Ethiopia's Southern regional state justice office chief Mr Yilma Meresa told this writer that those NGOs were out to interrupt the peace and development of the region.
Mr Yilma refused to disclose the name of the suspended organisations. The Nation has learnt that international humanitarian organisation Medecins Sans Frontieres (MSF) and two local gender rights organisations are among the suspended NGOs.
The Ethiopian government moved to revoke the licence of the NGOs following accusation of their alleged involvement in reporting human right abuses in the rural areas.
Ethiopian government publicly accused some NGOs of supplying "inaccurate" information to the United States' State Department, which was published in March 2009.
Meanwhile, United Nations humanitarian office in Ethiopia has warned that the number of people who need food aid in Ethiopia will increase to 6.2 million unless more food aid can be secured.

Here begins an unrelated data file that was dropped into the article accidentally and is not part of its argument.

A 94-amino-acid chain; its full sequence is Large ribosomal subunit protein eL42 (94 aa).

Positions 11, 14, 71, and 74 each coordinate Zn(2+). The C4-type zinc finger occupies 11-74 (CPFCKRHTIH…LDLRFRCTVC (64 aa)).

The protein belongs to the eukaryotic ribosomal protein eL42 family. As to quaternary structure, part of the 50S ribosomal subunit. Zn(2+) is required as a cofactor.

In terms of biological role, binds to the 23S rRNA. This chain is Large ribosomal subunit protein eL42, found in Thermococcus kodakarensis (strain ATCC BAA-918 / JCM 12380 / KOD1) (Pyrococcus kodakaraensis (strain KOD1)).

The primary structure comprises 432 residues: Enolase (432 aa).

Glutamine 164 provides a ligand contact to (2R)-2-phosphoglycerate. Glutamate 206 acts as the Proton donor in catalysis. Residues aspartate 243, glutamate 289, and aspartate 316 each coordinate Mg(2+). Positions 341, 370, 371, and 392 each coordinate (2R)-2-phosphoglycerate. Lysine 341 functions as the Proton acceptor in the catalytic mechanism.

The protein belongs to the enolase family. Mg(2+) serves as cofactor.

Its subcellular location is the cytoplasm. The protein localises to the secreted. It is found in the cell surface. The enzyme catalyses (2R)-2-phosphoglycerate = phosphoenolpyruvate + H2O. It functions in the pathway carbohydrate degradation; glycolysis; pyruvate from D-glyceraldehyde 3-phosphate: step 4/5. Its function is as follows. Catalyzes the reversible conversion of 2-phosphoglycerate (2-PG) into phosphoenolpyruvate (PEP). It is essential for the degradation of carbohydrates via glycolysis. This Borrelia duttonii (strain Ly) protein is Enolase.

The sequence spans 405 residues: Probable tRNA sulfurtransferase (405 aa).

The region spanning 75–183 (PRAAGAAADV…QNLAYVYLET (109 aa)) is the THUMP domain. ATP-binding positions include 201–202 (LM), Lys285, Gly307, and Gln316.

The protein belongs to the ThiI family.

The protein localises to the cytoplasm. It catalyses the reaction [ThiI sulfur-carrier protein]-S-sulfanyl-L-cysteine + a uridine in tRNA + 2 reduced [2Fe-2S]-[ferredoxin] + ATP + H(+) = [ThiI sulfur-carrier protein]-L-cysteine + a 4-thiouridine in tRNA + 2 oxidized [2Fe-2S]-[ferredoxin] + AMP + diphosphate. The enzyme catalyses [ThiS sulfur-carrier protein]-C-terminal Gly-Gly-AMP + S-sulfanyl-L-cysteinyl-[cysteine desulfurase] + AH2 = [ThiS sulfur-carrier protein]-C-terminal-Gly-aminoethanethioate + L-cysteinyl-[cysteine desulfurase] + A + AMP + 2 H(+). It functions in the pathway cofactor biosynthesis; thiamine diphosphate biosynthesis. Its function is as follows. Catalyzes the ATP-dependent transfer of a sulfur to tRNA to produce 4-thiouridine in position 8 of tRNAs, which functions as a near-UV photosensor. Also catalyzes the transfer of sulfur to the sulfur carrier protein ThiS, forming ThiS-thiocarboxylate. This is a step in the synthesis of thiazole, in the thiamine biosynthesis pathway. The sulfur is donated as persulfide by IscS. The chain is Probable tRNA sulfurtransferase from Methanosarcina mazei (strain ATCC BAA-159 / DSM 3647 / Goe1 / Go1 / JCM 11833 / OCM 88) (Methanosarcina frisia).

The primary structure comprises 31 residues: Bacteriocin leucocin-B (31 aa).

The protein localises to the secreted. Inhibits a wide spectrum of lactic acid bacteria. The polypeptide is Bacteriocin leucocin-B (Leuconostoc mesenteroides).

The recent number of people requiring food aid has been 4.9 million and now the country needs additional 390,000 metric tonnes of emergency food aid for the coming three months.
(With files & image from: http://allafrica.com/stories/200907210900.html)
AUSTRALIA
ANGLICANS SEEK FULL COMMUNION WITH ROME
Catholic Online reports that Archbishop John Epworth, primate of the Traditional Anglican Communion and Ordinary to the Anglican Catholic Church in Australia said: 'We do not seek unity with the Holy See because the local church is beautiful, not by our own experiences, but because it is right.'
He was speaking to the Queensland Synod (Australia). We have followed the historic efforts of members of the Traditional Anglican Communion to seek full sacramental communion with the Roman Catholic Church. That is because we believe that to be Catholic is to be authentically ecumenical and to hunger for the full communion of the One Church of Jesus Christ, with legitimate diversity, in full communion with the Chair of Peter.